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The Daily Dish Shopping

Are Reusable Food Storage Bags Really a Good Idea? We Put Them to the Test

Stasher claims to have the durability of glass and the functionality of plastic. We were skeptical, so we investigated.

By Angela Law

Did you know that 20 million plastic sandwich bags are discarded every day in the U.S.? Did you also know that it takes over 500 years for a plastic bag to break down in a landfill? Do you now never want to touch another piece of plastic ever again?

Maybe you should look into getting some stasher bags.

Stasher has been around for a few years but they have been getting a lot of traction recently. Let's break it down for you ... 

What is it?

Stasher is a silicone, reusable bag in which you can store, cook, and freeze food. There are other silicone bags on the market but stasher is the only one that seals by itself without the aid of an additional tool.

Stasher claims to be a healthy alternative to plastic. They are made from 100 percent pure platinum-grade silicone, a polymer made of sand and oxygen. What does “platinum-grade silicone” mean? It was explained to us as being one step better than food-grade silicone. So, not only can you put food in it, you can put your platinum in it? Whatever. It’s top of the line is all you need to know.

The bags are completely heat- and water-resistant and come in three sizes: sandwich, snack, and half-gallon.

Stasher also has a take-back program that will convert old bags into safe playground pebbles.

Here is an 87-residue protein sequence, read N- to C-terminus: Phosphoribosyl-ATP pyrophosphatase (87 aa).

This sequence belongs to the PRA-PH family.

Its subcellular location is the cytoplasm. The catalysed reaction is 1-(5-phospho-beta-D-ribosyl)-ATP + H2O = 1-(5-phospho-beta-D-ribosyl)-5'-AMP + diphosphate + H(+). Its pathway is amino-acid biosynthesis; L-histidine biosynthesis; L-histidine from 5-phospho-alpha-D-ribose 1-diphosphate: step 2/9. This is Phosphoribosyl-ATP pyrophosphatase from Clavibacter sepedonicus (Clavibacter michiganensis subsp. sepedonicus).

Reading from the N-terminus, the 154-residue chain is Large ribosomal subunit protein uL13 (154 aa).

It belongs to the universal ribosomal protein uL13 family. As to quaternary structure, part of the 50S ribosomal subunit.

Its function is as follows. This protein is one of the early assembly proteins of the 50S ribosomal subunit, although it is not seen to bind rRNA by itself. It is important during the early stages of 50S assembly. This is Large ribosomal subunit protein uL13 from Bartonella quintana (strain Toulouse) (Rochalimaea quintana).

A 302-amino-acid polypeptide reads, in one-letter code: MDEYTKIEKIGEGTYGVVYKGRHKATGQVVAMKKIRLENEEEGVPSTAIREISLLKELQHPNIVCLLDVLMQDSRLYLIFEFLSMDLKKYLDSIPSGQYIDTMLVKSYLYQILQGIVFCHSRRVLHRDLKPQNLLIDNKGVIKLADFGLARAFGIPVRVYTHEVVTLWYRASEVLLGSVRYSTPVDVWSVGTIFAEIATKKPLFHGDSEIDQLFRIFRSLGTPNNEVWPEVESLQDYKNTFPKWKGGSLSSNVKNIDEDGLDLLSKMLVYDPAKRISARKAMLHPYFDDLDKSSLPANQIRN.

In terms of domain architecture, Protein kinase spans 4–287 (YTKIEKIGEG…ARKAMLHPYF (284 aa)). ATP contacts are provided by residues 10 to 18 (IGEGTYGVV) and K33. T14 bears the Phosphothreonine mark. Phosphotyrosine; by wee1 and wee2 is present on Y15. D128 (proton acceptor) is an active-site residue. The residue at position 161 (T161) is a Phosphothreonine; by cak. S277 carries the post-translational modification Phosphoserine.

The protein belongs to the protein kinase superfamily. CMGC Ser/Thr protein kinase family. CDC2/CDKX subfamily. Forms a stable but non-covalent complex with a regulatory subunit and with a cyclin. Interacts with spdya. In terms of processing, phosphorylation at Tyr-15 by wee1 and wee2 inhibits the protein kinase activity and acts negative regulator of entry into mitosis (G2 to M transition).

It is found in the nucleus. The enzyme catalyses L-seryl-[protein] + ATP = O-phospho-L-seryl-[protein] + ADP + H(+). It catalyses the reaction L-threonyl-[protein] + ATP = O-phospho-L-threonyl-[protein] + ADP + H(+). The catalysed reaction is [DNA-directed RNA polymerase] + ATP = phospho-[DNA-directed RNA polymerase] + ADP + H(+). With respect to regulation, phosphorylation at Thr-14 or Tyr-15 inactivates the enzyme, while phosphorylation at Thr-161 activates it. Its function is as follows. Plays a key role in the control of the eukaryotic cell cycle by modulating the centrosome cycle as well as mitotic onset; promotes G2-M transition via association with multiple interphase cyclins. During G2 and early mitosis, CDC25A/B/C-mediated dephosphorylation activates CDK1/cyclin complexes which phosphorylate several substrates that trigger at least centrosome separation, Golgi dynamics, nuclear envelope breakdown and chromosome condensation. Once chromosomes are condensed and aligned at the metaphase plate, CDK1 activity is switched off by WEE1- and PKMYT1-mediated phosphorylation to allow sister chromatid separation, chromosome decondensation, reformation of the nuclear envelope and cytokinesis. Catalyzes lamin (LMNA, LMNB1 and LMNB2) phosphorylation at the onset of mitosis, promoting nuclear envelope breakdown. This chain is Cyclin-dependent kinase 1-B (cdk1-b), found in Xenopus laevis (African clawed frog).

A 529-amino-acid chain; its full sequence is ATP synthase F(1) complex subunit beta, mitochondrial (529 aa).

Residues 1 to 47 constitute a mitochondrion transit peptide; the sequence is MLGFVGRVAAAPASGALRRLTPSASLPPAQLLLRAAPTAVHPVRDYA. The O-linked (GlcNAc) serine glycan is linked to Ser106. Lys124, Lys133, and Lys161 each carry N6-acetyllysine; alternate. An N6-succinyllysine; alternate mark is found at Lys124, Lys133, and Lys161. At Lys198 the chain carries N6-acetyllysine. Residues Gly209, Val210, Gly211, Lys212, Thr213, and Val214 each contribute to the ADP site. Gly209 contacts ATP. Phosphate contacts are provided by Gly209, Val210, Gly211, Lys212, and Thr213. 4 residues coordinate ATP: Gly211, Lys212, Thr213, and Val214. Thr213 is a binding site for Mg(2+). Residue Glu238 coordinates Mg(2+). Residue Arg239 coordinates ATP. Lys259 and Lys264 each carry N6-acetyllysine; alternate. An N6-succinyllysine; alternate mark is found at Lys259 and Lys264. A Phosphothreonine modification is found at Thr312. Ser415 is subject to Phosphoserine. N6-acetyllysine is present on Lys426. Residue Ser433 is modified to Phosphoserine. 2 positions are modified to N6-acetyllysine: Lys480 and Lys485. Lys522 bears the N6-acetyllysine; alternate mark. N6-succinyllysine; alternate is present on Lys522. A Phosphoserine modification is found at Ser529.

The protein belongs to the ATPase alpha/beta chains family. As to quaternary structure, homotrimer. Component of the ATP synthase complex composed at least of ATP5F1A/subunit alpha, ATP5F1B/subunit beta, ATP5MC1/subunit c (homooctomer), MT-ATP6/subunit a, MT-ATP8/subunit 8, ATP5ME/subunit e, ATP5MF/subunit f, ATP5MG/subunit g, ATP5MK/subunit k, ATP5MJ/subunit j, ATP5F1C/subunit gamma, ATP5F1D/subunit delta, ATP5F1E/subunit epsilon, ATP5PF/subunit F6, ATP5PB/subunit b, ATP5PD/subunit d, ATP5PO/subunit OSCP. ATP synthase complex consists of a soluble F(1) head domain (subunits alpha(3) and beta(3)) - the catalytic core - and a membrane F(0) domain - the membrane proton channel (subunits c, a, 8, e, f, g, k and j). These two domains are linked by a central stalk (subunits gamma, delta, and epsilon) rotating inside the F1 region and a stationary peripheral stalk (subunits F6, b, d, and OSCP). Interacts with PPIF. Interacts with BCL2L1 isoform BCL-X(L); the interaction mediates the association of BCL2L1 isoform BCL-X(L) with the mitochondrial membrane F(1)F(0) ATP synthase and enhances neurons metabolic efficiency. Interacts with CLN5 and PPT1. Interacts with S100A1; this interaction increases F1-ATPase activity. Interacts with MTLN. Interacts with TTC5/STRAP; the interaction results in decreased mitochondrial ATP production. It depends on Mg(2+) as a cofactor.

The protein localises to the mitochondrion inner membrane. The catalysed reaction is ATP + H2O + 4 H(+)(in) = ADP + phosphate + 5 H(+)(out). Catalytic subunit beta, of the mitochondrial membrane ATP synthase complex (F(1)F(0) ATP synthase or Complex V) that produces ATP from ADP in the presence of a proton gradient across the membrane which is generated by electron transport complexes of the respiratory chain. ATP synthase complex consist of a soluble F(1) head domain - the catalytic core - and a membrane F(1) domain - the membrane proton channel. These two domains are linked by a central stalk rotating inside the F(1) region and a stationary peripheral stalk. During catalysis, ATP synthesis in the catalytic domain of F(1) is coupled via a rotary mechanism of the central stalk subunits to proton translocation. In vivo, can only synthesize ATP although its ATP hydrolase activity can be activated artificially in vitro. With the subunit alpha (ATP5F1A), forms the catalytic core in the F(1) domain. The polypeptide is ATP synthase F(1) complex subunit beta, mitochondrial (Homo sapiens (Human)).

Is it awesome?

It kind of is.

Ok. Full disclosure: My vegetables were usually thrown into the fridge in the bag it came in. That means there was always a big ol’ plastic grocery store bag with broccoli, kale, celery, and like two lemons all jammed together at the bottom of my fridge. Part of this predicament was due to laziness. But, honestly, a huge other part was due to a lack of understanding of how putting my vegetables in individual toxic bubbles would be better for them. Yes, that’s how I saw storage bags: toxic bubbles.

Stashers, on the other hand, felt like safe places for my vegetables. I believed the stashers would take better care of my vegetables than I could — and they did. Everything stayed fresh and crunchy for days.

I threw some leftover raw meat into a bag, squeezed all the air out, and froze it with little fuss. There was no freezer burn at all ... unlike the meat next to it which formed ice crystals even though it was cling wrapped five times and in two freezer bags.

I don’t have a sous vide machine (yet) or a microwave so I didn’t get a chance to cook with the bags. But I, in the spirit of being a good reviewer, did throw it in some boiling water for a few minutes and it came out perfectly fine. So check, check, check on everything it claims.

Are there drawbacks? 

At first, the prices may seem high: The half-gallon bag will cost you $19.99, the sandwich bag comes in at $11.99, and the snack bag is $9.99. That’s each. But if you go through plastic bags like tissues, these would make for really good investments. You'll end up saving a lot of money in the long run.

Should I get it?

If you care about buying organic, sustainably-grown foods, it just makes sense that you would want to stop storing all that nice produce in toxic bags. 

You’re thinking: I use glass and stainless steel containers for my storage and I’m totally happy with them. Well, then, maybe you don’t need stasher. But the glass is not very portable, is it? Do you really have a Ball jar big enough to store vegetables? Just saying, one or two of these would probably come in handy, even if you do love your glass storage.

Final takeaway: totally worth the money.

Stasher Reusable Storage Bags

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